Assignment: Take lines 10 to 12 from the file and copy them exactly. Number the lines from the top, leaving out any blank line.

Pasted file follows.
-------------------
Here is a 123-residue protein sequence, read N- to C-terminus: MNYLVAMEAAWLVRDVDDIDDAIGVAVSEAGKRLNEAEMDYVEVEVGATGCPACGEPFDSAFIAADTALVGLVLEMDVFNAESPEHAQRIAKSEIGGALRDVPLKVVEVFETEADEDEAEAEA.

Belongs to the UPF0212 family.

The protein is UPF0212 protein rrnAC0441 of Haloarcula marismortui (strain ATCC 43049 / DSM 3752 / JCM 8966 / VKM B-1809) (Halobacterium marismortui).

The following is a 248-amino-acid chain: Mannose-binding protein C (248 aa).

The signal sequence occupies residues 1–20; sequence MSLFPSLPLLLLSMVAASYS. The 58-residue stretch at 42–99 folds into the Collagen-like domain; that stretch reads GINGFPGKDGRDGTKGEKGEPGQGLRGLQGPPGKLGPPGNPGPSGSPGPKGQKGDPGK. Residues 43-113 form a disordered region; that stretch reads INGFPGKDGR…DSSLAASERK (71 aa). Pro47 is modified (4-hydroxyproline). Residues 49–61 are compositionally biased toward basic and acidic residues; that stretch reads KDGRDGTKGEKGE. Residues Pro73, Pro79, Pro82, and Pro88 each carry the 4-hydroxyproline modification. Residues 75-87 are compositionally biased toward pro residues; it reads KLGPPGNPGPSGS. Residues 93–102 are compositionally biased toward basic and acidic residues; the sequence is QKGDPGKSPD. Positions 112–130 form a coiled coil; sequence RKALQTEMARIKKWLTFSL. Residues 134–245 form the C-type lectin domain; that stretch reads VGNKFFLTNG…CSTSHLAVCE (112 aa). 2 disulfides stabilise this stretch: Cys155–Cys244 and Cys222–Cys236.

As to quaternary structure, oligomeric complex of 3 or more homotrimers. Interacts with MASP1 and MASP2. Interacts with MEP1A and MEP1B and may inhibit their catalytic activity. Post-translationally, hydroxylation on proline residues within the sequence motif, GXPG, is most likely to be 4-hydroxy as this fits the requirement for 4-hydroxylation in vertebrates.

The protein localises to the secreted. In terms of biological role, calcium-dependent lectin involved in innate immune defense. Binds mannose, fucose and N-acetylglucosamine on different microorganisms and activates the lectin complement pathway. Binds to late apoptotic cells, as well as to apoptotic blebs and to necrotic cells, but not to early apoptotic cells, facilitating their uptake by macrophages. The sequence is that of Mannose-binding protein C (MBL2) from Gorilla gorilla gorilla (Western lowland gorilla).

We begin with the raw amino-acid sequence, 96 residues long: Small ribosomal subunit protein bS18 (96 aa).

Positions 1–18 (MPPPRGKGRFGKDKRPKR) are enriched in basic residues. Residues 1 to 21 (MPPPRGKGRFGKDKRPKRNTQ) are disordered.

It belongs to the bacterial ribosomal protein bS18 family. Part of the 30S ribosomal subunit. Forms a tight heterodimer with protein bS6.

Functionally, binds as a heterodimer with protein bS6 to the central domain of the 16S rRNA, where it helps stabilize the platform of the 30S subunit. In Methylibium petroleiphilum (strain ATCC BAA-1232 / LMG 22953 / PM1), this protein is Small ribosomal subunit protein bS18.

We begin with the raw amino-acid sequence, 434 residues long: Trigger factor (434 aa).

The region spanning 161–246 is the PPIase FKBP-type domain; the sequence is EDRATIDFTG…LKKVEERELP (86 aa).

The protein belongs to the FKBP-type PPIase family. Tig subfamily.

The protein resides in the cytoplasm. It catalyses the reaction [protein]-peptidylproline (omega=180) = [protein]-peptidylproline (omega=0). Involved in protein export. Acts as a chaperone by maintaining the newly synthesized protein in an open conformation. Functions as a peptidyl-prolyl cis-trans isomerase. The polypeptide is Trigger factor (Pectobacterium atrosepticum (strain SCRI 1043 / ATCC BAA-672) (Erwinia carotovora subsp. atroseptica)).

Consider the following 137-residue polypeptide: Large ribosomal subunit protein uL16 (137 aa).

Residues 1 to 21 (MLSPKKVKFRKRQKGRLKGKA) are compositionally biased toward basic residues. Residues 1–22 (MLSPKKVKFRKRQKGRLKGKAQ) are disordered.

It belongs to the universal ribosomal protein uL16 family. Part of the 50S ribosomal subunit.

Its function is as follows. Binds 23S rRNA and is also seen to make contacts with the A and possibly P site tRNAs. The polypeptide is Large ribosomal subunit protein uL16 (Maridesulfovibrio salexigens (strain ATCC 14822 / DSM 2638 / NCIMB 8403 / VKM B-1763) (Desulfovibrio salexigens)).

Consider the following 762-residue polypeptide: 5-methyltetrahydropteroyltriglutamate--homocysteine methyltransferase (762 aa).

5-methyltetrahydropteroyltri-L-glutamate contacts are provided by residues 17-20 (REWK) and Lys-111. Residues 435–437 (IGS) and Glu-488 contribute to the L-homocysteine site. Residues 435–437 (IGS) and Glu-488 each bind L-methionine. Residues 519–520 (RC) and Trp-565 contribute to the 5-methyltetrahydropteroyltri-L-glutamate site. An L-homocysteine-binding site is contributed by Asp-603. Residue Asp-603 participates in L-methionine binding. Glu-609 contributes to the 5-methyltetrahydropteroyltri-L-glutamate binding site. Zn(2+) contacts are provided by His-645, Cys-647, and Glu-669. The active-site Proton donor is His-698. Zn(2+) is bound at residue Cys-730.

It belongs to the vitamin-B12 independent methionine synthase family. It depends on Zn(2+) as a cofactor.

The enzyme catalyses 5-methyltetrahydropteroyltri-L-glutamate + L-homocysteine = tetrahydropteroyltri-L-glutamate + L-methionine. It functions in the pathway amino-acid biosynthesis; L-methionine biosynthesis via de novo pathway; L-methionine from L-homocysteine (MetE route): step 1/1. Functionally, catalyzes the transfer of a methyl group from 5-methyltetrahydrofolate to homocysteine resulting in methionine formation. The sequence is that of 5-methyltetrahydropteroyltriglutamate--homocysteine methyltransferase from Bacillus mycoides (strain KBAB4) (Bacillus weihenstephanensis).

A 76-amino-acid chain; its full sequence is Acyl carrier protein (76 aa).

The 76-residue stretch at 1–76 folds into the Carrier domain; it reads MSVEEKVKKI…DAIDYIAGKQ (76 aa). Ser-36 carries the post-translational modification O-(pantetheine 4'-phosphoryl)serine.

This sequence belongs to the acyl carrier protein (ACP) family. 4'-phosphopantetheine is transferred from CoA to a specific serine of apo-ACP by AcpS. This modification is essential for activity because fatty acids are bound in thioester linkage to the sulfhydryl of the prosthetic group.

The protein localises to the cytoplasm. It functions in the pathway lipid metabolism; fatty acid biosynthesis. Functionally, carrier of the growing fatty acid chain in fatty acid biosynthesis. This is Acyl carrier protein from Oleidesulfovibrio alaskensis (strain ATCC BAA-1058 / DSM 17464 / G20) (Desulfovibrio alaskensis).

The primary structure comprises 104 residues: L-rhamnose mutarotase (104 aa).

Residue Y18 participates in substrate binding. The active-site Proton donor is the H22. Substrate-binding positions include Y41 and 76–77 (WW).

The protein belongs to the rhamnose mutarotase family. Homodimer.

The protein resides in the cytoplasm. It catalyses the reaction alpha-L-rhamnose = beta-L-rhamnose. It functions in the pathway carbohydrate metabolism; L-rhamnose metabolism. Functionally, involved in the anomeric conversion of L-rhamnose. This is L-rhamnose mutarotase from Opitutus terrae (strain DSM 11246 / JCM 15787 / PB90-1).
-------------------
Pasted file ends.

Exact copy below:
It belongs to the bacterial ribosomal protein bS18 family. Part of the 30S ribosomal subunit. Forms a tight heterodimer with protein bS6.

Functionally, binds as a heterodimer with protein bS6 to the central domain of the 16S rRNA, where it helps stabilize the platform of the 30S subunit. In Methylibium petroleiphilum (strain ATCC BAA-1232 / LMG 22953 / PM1), this protein is Small ribosomal subunit protein bS18.

We begin with the raw amino-acid sequence, 434 residues long: Trigger factor (434 aa).